The Race for the Áras

We are glad to see that a Presidential Election will be held in the Autumn/Early Winter.
The incumbent, Michael D Higgins, has certainly fulfilled his brief well but whether the prospective candidates yet to be officially endorsed can overcome his long-standing popularity with the general public remains to be seen. However, whoever is President beyond the election, we do feel that the office is in need of some review. Does the Head of State require a salary just shy of €285,000, €100,000 more than the Taoiseach? Surely not, given that the role of the President is primarily ceremonial. Surely the office of Taoiseach ought to be the highest remunerated political office in our State, and with that in mind, perhaps the time has come for not only a cost review of the Office of President, but of the entire office.
That’s not to say it should be scrapped: we are a constitutional Republic after all, which stipulates a President as Head of State and we believed that a national figurehead, operating outside and above politics, is a position worth retaining.

Aspirant presidential candidate Gavin Duffy

Aspirant presidential candidate Gavin Duffy

This newspaper has attended functions at the Áras and there’s no doubting it’s an impressive home for our President. But one wonders if a more humble abode than the former Viceregal Lodge, itself a product of our colonial past, might be considered in the future? A smaller residence for the President would mean less or re-designated staff and maybe this should also be considered if the office is to be re-modelled. One suspects a candidate who would do the job for a smaller salary would go down well with the electorate, but there’s little doubt that whoever eventually challenges Michael D Higgins faces a tall order when it comes to out-polling the current Uachtarán.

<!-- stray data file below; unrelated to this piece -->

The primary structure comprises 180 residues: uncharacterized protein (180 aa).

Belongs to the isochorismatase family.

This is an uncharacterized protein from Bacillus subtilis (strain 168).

Two prospective candidates, Gavin Duffy and Joan Freeman, who both made their cases to Councillors in City Hall on Tuesday last, are well-known and have long-standing public records. But those records are likely to be scrutinised in a microscopic manner between now and the election if past campaigns offer any indication.
Sinn Féin, seeking to occupy an electoral space which Fianna Fáil are set to leave vacant for the second successive Presidential Election, will be running a candidate, and it will be interesting to see whom they eventually choose to run.

Whether anyone named or un-named can mount a realistic challenge to President Higgins remains to be seen. He has overseen the various centenary celebrations with aplomb and articulacy and would appear keen to mark those further pending centenary events, including the end of World War I, the War of Independence, the Civil War and the foundation of the State.
There have been occasions when his speeches had veered into overtly political ground and his statement following the death of Fidel Castro did elicit some controversy, but that soon blew over.
His Presidency has proven a worthy successor to both Mary McAleese and Mary Robinson’s terms of office and despite his age, no-one can seriously suggest that he has seen the role as a cushy retirement gig at the end of a distinguished life of public service. The Poet President has done his State some service, but it’s only right that he faces a contest, the first time since 1966 (President Eamon De Valera) an incumbent has had to stand for re-election.

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